Midland Credit Management and Midland Funding face a lawsuit that takes issue with a collection letter wherein the agencies allegedly failed to inform a woman that a payment and written acknowledgment could restart her debt’s statute of limitations.
A California consumer claims in a proposed class action that Midland Credit Management, Inc. (MCM) and Midland Funding, LLC sent her a collection notice that misrepresented the legal status of her time-barred debt and the potential ramifications of making a payment.
According to the suit, the February 2018 letter concerned a debt originally owed to Capital One Bank and stated, in part:
“The law limits how long you can be sued on a debt and how long a debt can appear on your credit report. Due to the age of this debt, we will not sue you for it or report payment or non-payment of it to a credit bureau.”
The case argues this statement falsely implied that the time-barred debt was legally enforceable and that the decision to sue the plaintiff for it was within the defendants’ discretion. In truth, the suit says, the debt’s statute of limitations would restart in the event the plaintiff submitted payment, which would thereby open her to potential litigation.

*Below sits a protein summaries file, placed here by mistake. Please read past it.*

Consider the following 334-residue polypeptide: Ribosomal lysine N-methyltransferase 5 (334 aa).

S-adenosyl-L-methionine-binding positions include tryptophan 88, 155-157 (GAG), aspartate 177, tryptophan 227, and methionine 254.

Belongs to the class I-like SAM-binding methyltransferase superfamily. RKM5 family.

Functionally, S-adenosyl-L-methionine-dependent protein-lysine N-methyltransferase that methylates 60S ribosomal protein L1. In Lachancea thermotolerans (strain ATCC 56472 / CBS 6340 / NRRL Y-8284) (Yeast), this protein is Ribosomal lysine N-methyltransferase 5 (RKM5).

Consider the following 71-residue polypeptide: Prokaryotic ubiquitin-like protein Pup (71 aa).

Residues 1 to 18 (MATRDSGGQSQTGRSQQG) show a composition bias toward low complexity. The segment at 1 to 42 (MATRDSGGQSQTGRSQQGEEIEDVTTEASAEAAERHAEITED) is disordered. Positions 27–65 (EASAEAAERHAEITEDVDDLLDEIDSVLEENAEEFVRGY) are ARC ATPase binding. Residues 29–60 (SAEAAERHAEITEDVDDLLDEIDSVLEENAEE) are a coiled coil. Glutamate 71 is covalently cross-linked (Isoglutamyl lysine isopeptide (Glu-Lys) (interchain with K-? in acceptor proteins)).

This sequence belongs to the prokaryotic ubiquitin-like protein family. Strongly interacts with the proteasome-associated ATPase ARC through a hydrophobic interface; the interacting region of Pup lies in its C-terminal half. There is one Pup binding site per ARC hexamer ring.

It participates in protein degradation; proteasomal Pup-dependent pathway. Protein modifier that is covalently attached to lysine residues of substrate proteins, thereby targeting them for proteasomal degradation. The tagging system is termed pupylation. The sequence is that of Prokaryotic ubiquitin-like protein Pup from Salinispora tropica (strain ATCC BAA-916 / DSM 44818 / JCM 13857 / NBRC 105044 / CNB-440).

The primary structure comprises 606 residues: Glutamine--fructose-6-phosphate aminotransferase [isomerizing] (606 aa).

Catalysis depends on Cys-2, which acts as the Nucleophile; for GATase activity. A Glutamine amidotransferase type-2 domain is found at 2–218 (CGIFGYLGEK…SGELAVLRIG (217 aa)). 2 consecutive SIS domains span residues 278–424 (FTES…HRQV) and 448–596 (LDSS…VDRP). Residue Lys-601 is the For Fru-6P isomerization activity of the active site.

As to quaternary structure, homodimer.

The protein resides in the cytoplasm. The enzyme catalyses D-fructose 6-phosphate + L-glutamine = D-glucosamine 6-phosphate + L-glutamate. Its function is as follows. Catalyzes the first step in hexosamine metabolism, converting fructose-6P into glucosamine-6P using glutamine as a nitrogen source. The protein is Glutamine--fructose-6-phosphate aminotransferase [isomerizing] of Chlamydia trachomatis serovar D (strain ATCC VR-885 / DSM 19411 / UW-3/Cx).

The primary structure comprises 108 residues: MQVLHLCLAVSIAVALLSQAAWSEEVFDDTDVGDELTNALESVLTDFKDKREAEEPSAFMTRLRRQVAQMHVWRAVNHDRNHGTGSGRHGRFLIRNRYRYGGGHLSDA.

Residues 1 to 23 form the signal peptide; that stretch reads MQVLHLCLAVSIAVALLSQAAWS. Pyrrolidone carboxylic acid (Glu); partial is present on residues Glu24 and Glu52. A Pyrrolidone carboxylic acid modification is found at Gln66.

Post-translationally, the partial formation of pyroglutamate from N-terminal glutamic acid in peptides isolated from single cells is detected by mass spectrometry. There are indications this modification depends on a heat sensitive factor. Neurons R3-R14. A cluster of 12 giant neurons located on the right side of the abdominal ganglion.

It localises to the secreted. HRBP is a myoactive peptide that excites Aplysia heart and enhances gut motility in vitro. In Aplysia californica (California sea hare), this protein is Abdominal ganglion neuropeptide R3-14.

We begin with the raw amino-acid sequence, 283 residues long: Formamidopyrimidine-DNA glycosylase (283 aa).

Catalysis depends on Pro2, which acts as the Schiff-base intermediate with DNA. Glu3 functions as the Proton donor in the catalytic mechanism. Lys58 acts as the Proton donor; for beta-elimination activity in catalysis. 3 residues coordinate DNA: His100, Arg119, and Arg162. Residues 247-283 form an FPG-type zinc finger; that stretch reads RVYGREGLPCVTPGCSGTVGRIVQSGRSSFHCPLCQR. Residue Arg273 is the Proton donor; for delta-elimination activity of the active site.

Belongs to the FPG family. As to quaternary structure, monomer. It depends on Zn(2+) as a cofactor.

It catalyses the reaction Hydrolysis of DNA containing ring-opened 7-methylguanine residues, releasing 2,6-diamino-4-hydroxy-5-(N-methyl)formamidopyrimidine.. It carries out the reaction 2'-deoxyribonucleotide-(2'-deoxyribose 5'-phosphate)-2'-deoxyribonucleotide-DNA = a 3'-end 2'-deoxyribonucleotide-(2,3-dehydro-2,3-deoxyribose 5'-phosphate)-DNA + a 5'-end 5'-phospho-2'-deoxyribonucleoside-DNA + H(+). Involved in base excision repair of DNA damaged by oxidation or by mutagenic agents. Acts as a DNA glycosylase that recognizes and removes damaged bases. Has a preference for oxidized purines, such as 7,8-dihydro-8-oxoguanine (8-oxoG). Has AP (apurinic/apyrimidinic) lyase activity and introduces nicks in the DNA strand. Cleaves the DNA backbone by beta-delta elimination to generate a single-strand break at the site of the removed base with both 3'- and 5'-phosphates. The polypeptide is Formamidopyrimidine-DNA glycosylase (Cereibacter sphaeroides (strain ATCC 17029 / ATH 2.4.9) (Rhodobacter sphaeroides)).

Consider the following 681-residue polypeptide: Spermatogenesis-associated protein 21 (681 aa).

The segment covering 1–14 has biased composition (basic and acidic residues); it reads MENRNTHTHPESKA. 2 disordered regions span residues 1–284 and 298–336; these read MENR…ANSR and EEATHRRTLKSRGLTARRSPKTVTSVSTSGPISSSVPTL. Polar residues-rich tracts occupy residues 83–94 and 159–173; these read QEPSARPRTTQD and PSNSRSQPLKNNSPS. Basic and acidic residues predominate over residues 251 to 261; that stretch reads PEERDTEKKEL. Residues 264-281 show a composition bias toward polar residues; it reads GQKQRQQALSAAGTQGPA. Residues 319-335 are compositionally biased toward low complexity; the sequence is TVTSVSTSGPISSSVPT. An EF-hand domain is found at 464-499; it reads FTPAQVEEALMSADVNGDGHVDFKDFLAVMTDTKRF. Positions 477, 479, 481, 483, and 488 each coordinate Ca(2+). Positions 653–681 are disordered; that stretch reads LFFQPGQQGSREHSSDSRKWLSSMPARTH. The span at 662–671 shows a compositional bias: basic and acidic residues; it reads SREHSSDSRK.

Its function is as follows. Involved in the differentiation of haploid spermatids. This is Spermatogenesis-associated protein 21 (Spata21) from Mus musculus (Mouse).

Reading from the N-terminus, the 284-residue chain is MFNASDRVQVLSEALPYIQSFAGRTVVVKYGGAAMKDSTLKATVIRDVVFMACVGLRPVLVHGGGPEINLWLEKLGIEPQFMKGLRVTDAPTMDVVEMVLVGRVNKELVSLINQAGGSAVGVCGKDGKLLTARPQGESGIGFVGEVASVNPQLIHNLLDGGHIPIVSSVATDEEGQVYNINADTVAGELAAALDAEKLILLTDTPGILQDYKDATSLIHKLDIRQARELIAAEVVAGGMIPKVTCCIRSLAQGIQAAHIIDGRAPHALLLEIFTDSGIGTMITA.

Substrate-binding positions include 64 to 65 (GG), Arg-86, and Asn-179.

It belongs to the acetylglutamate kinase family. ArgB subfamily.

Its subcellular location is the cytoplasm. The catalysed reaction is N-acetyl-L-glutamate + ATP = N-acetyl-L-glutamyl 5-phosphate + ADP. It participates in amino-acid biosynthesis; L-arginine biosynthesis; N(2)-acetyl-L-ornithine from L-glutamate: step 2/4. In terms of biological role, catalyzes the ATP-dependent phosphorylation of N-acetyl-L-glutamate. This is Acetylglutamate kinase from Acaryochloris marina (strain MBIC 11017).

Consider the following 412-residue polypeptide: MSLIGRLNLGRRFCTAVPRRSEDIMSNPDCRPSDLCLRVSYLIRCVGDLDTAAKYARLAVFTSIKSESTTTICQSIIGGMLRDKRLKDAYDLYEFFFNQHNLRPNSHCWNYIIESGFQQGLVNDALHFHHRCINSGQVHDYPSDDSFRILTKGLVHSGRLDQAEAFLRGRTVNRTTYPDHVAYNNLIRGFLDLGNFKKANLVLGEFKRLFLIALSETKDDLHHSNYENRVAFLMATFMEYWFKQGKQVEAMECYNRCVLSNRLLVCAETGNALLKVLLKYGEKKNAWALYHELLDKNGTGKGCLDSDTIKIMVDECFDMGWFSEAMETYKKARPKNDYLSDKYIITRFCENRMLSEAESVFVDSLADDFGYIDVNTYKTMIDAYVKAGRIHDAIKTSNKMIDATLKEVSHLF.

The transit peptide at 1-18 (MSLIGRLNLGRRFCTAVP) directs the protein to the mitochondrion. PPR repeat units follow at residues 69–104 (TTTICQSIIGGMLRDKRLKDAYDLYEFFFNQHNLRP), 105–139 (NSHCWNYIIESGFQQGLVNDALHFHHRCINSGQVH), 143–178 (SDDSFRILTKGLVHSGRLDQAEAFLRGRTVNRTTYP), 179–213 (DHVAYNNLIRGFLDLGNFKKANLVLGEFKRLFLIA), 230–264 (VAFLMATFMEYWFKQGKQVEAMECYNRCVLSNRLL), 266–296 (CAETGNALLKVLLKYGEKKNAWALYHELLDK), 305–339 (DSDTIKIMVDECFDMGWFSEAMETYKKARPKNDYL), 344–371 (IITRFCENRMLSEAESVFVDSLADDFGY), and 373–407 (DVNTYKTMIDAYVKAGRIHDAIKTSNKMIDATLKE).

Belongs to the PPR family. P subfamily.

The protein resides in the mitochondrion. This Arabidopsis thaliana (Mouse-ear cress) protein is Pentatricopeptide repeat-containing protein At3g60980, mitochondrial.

Moreover, the complaint says the letter contained multiple settlement offers requiring payments that would stretch over a period of time. The problem with this, according to the suit, is that the defendants failed to disclose that making a partial payment with a written acknowledgement of the obligation may restart the debt’s statute of limitations.